Interview with Johan Rambi, Corporate Privacy & Security Advisor for the Dutch network operator Alliander
Johan will be speaking on Day 1 September 29th and also taking part in our Panel Session: Maturation, Incident Response and Recovery
The official interview can be found here
Johan Rambi is Corporate Privacy & Security Advisor for the Dutch network operator Alliander. In his role of (interim) chair of EE-ISAC, to be launched on 4 November 2015, his task is to lay the foundations of this partnership – namely, trust and commitment. Cyber resilience risks force the energy sector to start sharing sensitive information, both across national borders and between the public and the private sector. This will only happen if you create a safe environment of trust, says Rambi.
- Alliander is already participating in the Dutch Energy ISAC. Can you explain why, as a regional network operator, you were also pushing for an Energy ISAC at European level?
Cyber security does not stop at national borders. Focusing on Dutch cases only would be unrealistic since the increased interconnectedness to the internet creates a reality in which our national “grid” is no longer independent from the outside world.
We need to address cyber resilience risks at an international (EU) level. Other international ISAC’s (e.g. the European FS-ISAC or United States ES-ISAC) have already proven the importance and benefits of international information sharing. In the end, different international ISACs should work together to realise global information and experience sharing. However, scaling up from national to European level is a good and necessary start.
“Cyber resilience risks force the energy sector to start sharing sensitive information,
both across national borders and between the public and the private sector.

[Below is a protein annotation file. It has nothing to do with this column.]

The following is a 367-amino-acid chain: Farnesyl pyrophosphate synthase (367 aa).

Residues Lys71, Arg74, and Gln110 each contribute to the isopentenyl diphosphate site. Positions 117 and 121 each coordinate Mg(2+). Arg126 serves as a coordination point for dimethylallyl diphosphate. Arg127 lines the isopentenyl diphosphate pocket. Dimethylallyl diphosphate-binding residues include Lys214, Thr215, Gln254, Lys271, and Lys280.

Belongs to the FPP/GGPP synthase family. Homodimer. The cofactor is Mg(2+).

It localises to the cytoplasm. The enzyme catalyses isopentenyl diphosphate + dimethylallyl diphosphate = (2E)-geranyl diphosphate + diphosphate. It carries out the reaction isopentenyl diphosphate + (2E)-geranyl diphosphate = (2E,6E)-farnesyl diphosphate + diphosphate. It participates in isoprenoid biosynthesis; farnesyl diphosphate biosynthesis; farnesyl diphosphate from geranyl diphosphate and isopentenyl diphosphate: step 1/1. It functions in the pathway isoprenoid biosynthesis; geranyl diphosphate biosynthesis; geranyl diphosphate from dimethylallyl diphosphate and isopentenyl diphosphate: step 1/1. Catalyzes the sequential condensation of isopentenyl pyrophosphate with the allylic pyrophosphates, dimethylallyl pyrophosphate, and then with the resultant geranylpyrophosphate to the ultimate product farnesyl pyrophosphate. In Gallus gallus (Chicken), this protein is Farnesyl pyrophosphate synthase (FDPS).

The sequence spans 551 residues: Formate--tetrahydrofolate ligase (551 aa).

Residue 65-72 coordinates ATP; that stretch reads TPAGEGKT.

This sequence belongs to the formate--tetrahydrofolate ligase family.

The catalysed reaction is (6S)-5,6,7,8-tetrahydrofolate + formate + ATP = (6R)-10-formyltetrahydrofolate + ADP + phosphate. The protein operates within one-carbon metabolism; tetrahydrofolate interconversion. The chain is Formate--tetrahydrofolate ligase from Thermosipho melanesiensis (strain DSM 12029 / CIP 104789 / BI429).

This will only happen if you create a safe environment of trust.”
- ISACs are based on trust; stakeholders are being asked to share (sometimes confidential) company information. What does an ISAC do to make utilities but also technology providers feel safe about sharing sensitive data?
The trust-based environment in which our members will share data, knowledge and experiences is legally defined by our Terms of Reference (ToR). Every individual member will commit itself to the ToR before participating. We will cooperate with each other under strict participation rules, including those regarding transparency and information sharing, and using the traffic light protocol (TLP) protocol in our meetings.
Topics such as vulnerabilities in ICS/SCADA systems or cyber security incidents in smart meters are classified as RED according to the TLP protocol. These topics will not be shared outside the meeting room.
- But doesn’t it take more than just the legal boundaries of a trust-based environment that makes people talk about what is worrying them?
Yes, definetely. It is easier to trust those you know. The role of EE-ISAC is to build a good relationship between its members. This will facilitate information and experience sharing in the already legally defined trust-based environment.
Also, EE-ISAC will monitor the mutual benefit of the information shared. This is a very important factor since it creates a situation in which the interests of the different stakeholders are equal. If this situation is out of balance, the willingness to share will diminish.
I think you can put it like this, EE-ISAC brings together top experts dealing with cyber security issues from different perspectives. It creates an environment in which they start talking to each other without legal or social hesitations. This results in a broader view upon the solution to these issues for each indivdual member. In the end we believe that this will strengthen the cyber resilience of energy sector as a whole.
“EE-ISAC creates an environment in which cyber security experts
start talking to each other without legal or social hesitations.”